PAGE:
In reality, solutions of salts contain ions. In this case, the solutions contain Ca2+, Cl-, Ag+, and NO3- ions. The Cl- and Ag+ ions form an insoluble solid, and a precipitate is formed, Cl- + Ag+ ® AgCl(s) Ca2+ and NO3- are by-stander ions.

Chemical Reactions

One of the most important topics in chemistry is chemical reaction. In this page, we only concentrate on the stoichiometry conveyed by reaction equations.

Other topics related to chemical reactions are:

Excess and Limiting Reagents or reactants left over or used up
Features of chemical reactions or classification of reactions
Chemical kinetics or reaction rates
Reaction mechanism or how actually reaction proceed
The first two topics are included in this group, but the later topics will be discussed in another course (CHEM123).

Balancing Redox Reactions

Balancing oxidation and reduction reaction equations is a little more complicated than what we discussed here. You have to have the skills to assign oxidation states, explain oxidation and reduction in terms of oxidation-state change, and write half reaction euqations. Then you will be able to balance redox reactions. All these are given in the next module on Chemical Reactions.

Skill Developing Problems

  1. What is/are the product(s) containing carbon when methane, CH4, is burned in the air?
    Combustion of C containing compounds converts all C to CO2.

  2. Use the common sense method to find the molecular formula for hydrogen sulfide, whose molecular weight is 34.1. (Atomic weight, H, 1.008; S, 32.066)
    Sulfur and oxygen are group 6 elements, and they form H2O and H2S.

  3. When 30.0 g of Al (atomic weight 27.0) is heated in oxygen (atomic mass 16.0), an aluminum oxide, Al2O3, is formed. How much oxide should be obtained.
    A Variation:
    How much (in g) oxygen is required?

  4. When KClO3 is heated, it decomposes to give solid KCl and oxygen gas. If 0.500 mol O2 is collected, how many grams of KCl should be obtained? (Atomic wt: K, 39.098; Cl, 35.453)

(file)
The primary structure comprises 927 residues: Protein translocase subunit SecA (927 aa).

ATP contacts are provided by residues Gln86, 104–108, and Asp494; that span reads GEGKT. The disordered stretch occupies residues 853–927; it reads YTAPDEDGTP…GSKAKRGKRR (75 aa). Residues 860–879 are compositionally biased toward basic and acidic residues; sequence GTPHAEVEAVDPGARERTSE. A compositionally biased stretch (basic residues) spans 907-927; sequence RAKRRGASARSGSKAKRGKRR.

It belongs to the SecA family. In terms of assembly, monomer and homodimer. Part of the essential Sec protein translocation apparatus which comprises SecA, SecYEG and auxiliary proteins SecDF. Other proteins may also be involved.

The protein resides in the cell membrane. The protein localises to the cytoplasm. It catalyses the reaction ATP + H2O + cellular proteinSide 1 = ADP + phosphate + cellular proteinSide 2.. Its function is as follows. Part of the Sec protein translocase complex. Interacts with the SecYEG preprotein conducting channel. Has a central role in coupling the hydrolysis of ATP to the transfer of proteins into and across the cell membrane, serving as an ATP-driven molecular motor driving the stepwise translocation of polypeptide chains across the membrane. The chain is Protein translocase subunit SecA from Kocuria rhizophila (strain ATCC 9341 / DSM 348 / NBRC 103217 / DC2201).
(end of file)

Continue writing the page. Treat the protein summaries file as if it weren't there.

Method suggestion:
    For the reaction: 2 KClO3 = 2 KCl + 3 O2 the formulation suggestion is:
                 2 mole KCl   74.6 g KCl
    0.50 mol O2 ------------ ------------ = ??.? g KCl
                 3 mol O2     1 mol KCl

  5. A solution containing pure BaCl2 is treated with excess amounts of H2SO4, and the precipitate BaSO4 is collected and dried. If 13.2 g of BaSO4 are collected, how many moles of Cl- ions are left in the solution?
    Atomic wt: H, 1.008; O, 16.00; S, 32.06; Cl, 35.45; Ba, 137.33.

    How much (in g) BaCl2 is present in the solution?
    How much silver nitrate is required to precipitate all the chloride ions?
    The reaction is: BaCl2 + H2SO4 = BaSO4 + 2 H+ + 2 Cl-. 0.0566 mole of Ba correspond to 0.113 mol of Cl- in BaCl2.
    Method Suggestion
           1 mol BaSO4  2 mol Cl-
    13.2 g -----------  -----------  =  0.113 mol
             233.39 g   1 mol BaSO4

  6. A power plant burns coal, and this process is equivalent to burning 999 kg of sulfur a day. How many kg of SO2 is emitted per day if the power plant does not have pollution control devices to recover the sulfur? Atomic wt: C, 12.00; O, 16.00; S, 32.06.
    Further consideration:
    The molecular weight of SO2 is about twice the atomic weight of S. Thus the weight of SO2 is twice that of S.
    Variations: How much (in mole and L) SO2 is generated per day?
    If all SO2 is converted to H2SO4, how much (in mol and kg) sulfuric acid is produced? (3055 kg)
  7. How many moles of water will be formed when one mole of propane C3H8 is burned in an excess amount of air?
    Work out a balanced reaction equation.
    How many grams of water will be produced?
    How many moles of CO2 will be produced?

  8. A mixture containing Na2SO4, but no other sulfate, is analyzed by precipitation with BaCl2. A 2.37 g mixture sample gave a 2.57 g BaSO4 precipitate. What is the percentage of Na2SO4 in the mixture?
    The problem illustrates a strategy for chemical analysis.

  9. When 2.33 g of CaCl2 and Ca(NO3)2 mixture gives 2.22 g of AgCl when Ag(NO3) is used as a reagent to precipitate the chloride Cl- ions. What is the percentage of CaCl2 in the mixture?
    Atomic wt: N, 14.0; O, 16.0; Cl, 35.5; Ca, 40.1; Ag, 107.9.

    This problem also illustrates a strategy for chemical analysis.

© CChieh@UWaterloo.ca